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Charles v. State

Court of Appeals of Alaska

June 11, 2010

Marvin L. CHARLES Sr., Appellant,
v.
STATE of Alaska, Appellee.

Page 740

Glenda J. Kerry, Law Office of Glenda J. Kerry, Girdwood, for the Appellant.

Stephen R. West, District Attorney, Ketchikan, and Daniel S. Sullivan, Attorney General, Juneau, for the Appellee.

Before: COATS, Chief Judge, and MANNHEIMER and BOLGER, Judges.

OPINION

BOLGER, Judge.

Marvin L. Charles Sr. was convicted of violating several state hunting regulations related to the taking of does on Prince of Wales Island. Charles argues that he was entitled to an evidentiary hearing in district court to show that the hunting regulations were invalid because they conflicted with federal law requiring a priority for subsistence hunting. We uphold the district court's decision to deny the hearing because Charles did not raise any factual dispute about the validity of the regulations.

Facts and proceedings

Charles was convicted of five counts of unlawful possession or transportation of

Page 741

game,[1] four counts of unlawful possession or transportation of game that had evidence of sex removed,[2] and hunting without the required harvest ticket.[3] Charles's violations all involved deer shot on federal land on Prince of Wales Island in September 2006. Only antlered bucks could be hunted on Prince of Wales Island at the time.[4] However, Charles admitted that at least three of the deer that were taken by his hunting party were does.[5]

Before trial, Charles moved for dismissal of the charges, arguing that the state regulations conflicted with the subsistence priority mandated by the Alaska National Interest Lands Conservation Act of 1980 (ANILCA).[6] Charles argued that the state regulations were defective because they did not establish a priority for subsistence use as required by ANILCA, and therefore encouraged depletion of a resource " that Congress specifically directed be used for the primary purpose of non-wasteful subsistence." Charles asserted that non-subsistence hunters had decreased the population of bucks, exerting " an ever-increasing pressure on subsistence users' efforts to feed themselves and their families by means of their traditional subsistence way of life."

Charles also asked for an evidentiary hearing to establish that he was entitled to defend against the charges at trial by showing that (1) the deer were taken for subsistence purposes and (2) the state regulations were unreasonable because they failed to provide him an opportunity to satisfy his subsistence needs.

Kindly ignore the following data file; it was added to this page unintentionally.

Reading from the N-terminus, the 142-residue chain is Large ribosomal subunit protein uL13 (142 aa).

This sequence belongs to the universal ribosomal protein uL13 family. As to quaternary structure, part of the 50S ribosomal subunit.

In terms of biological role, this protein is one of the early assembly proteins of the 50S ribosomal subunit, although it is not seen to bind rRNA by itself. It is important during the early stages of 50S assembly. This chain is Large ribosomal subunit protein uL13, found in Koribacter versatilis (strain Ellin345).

Superior Court Judge Trevor N. Stephens, sitting in the district court, denied the motion to dismiss. Relying on Totemoff v. State, [7] Judge Stephens ruled that ANILCA did not preempt the state from regulating hunting on federal lands in Alaska as long as the regulations did not conflict with federal law. He ruled that the state regulation allowing hunting by non-subsistence hunters on Prince of Wales Island did not conflict with federal law because the responsible federal agencies had also not restricted non-subsistence hunting in the area. Judge Stephens also found that Charles had not offered any evidence to show that there was a dangerously skewed buck-to-doe ratio on Prince of Wales Island, or that there was no valid reason under ANILCA to limit the hunting of does.

Charles filed a motion to reconsider, again requesting an evidentiary hearing. In his motion to reconsider, Charles conceded that the pertinent federal regulations governing

Page 742

hunting on Prince of Wales Island almost mirrored state regulations. He clarified that his claim was that the federal and state regulations both deprived him of ANILCA's subsistence priority by placing him on equal footing with non-subsistence hunters. He asserted that a hearing " would show that the pressure put on game by non-subsistence users has, in fact[,] been recognized by the Federal ...


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